Sorting it all out

Jim Pappas CJNU
Jim Pappas

Give, while you’re around to see your family enjoy your treasures.

We have just been through 10 weeks of sorting out about 75 years of living for a family member. We thought it was an easy task but it turned out to be much more convoluted and difficult than we had imagined. After all, there was so much history and so much to sort through.

My aunt, at 93, was at the stage of needing some full-time supervision and someone to check on her daily. So the task was to relocate her to another building where she could get all the needed attention and have a better social life with people of her own age group. Our first job was to move her and settle her in the new venue before the onset of fall. That was the easy part: selecting the furniture that fit the new space and settling her into a new environment.

The difficult part came right after that, for there was over 75 years of collections to sort through and disperse. There were so many file boxes of papers and photographs; they all needed to be sifted through and decisions made about the materials they included

One of the most difficult parts were the thousands of photographs my mother had taken. She was never without a camera in hand over the years and had filled box after box with photos. Other than immediate family members, we had no idea of who some of the subjects were as no identification appeared on the photos and no notes were kept. We decided simply to start envelopes of different family members and friends and disperse them. There was also memorabilia galore in the form of press clippings, programs and other photos, all of which needed to be sorted out.

Making decisions about other people’s collectibles is not easy and becomes more difficult as you come to realize that much of it belongs to a past of which you were not a part.

This triggered a determination in all of us to begin to sort out our lives for the sake of our children and grandchildren. As we were purging the apartment, we began to feel the burden of all these collectibles and to simultaneously start to purge our own homes, sorting out what was important to us and trying to determine how it would affect the next generation. Fortunately some members of that next generation stepped up to help us with the work and take away things that they were interested in.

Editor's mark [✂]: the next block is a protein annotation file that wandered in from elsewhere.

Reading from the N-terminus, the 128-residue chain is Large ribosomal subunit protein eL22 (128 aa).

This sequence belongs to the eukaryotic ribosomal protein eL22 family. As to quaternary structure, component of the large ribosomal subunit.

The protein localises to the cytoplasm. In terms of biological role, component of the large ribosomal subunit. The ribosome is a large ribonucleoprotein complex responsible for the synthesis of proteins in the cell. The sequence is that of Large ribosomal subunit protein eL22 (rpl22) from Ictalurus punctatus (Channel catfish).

There was such a vast number of things that no single family could possibly absorb it all. We asked all the family to come and tell us what they liked or wanted, and we gave it to them.

There is much to be said for giving things to the next generation when you can see them use them and enjoy them, My mother in her lifetime began after we were married to reward us with wedding gifts that she had received and was no longer using, She said it gave her pleasure to see us using these treasures, especially because she was no longer using them. We value these gifts, and in the process learned a good lesson to give while you can see it being enjoyed.

Our nephew’s taste is rooted in antiques and good things and he has received a lion’s share of the bounty so far and will do so in the future. The next generation’s taste is more modern and simple, but that happens to be the life they are leading now, with small children and busy lifestyles. Things may change as time goes by, as it did for all of us.

Where once my wife and I would not consider anything more formal to serve guests than meat loaf and macaroni, we learned to entertain in an elegant style. Fine things like china, crystal and silver replaced the crockery and stainless we had used daily. Dinner parties or celebrations now occupied more of our lives and the things we had inherited became an integral part of the experience.

Another thing both our mothers did was to specify which of their personal things went to various family members and friends. They did this when they were well, and they made prudent decisions. They both sorted out their lives before they left this world.

Barbra and I have pledged to one another to sort out as much as we can for our children: to make decisions on material things for them and decisions about arranging our own lives as we age. We both want a say in sorting out the end of our lives and what shall take place for us at that juncture. Nothing should be left unexplored or unsorted. The best job we can do for our children is see they’re not left in the dark as to our wishes. I am exhorting all my friends to do the same.

And we want as well to know that some of our treasures will be valued and used with the same joy that they brought us.

Jim Pappas is on the CJNU governing board.

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